Costata, what is ironic is that the northern CBs are arguing for bank haircuts on the debt ( default), and the ECB is saying no haircuts under any circumstances ( no default).

The ECB will be vaporized if there are haircuts - they hold a megaton of the debt. They are not defending the currency, they are defending their existence.

JR said...

Texan has been posting here for some time, but he still has no clue. He sounds like Desperado :)

Perhaps reading is more valuable than talking?


But like everything, there is also some truth hidden away. Despite his efforts getting in his way, he still stumbles on some gems! Texan says:

The ECB will be vaporized if there are haircuts - they hold a megaton of the debt. They are not defending the currency, they are defending their existence.


FOFOA writes in his above piece:

"The ECB can save its own system, but the member states cannot force it to fund perpetual profligacy...

Here are a few simple principles that will save you the hassle and embarrassment of constantly being surprised by the actions of politicians and central bankers. They will never sacrifice the system to preserve the value of the currency. But they will always sacrifice the currency [or in the case of the EURO, the currency's value is sacrificed, because they built a currency designed to be depreciated in value] to save the system. And there is a very simple formula for how they do it....

You see, the fair operator, we'll call him the ECB, did not participate in the fair itself, primarily because he had severed his link to any specific booth operator. His only job was providing scrip, announcing its value, and maintaining the system, I mean the fair, even if it came at the cost of debasing the scrip money."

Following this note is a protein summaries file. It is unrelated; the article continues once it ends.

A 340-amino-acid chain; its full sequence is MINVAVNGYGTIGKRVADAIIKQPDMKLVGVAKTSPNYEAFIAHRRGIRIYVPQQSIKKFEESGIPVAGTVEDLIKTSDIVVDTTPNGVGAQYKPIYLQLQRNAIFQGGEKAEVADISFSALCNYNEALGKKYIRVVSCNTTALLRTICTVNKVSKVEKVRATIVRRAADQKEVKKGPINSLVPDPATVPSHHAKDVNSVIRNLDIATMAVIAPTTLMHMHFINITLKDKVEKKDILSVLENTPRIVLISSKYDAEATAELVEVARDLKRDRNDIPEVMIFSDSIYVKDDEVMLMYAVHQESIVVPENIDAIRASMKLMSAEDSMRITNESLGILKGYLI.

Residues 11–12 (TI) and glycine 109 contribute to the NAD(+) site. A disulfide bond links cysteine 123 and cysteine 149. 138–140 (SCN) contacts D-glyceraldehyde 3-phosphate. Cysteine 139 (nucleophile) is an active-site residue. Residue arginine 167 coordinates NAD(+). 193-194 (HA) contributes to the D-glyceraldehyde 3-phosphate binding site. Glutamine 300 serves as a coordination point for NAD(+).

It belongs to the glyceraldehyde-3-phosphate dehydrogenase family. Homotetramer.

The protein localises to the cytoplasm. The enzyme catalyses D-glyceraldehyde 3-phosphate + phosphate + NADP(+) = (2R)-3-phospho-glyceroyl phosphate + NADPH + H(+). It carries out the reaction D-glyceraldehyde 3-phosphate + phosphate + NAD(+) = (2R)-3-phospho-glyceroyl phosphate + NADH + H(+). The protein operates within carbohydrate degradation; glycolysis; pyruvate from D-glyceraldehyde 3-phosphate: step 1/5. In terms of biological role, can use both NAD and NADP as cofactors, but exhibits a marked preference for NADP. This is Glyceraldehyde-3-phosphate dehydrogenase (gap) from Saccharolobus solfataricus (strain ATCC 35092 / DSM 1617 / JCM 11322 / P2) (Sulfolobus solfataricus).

[Giving you a little helpful spin,] Well done Texan!!!

"They are not defending the currency['s value], they are defending their existence."

They ECB does not defend their currency's value (that's what the inherently failure bound fixed-price gold standard currencies tried to do, which was LDO *very* unsuccessful). Rather, the ECB is "defending their existence!!!!" After all, the whole purpose of the ECB's existence is to administer the Euro system, and if the Euro currency system fails, their is no reason for the ECB's existence.

Just as FOFOA wrote above [as you may recall, FOFOA anthropomorphized the ECB (aka called it "he")] in FOFOA's extended metaphor/allegory "A Fairy Tale Expanded:"

His only job was providing scrip, announcing its value, and maintaining the system

Cheers, J.R.

JR said...

Thanks Costata,

AEP = :D

costata said...


"..they hold a megaton of the debt."

The ECB hold what? About 80 billion out of trillions.

"Costata, what is ironic is that the northern CBs are arguing for bank haircuts on the debt ( default), and the ECB is saying no haircuts under any circumstances ( no default)."

The Bundesbank is part of the Eurosystem CBs. That system includes the ECB. What is the head of the Bundesbank saying above about insolvent banks and countries? No bailout.

As A/FOA said: "the politics of the ECB is a sideshow".

No one wants to take the hit. Same old. Same old. Sth American crisis - same deal. Asian crisis - same deal. Eventually the losses get apportioned and the game goes on.

The private banks and other bondholders will eventually have to take haircuts as part of a combination of measures.

The EU is not going to "sacrifice" the Euro. There is no incentive to do that. Nothing to be gained from it. Likewise there is nothing to be gained by any country attempting to leave the EMU (even if they could).

Ash said...

Texan (in case you missed it) & others interested,

The Emergence of Europe as a Union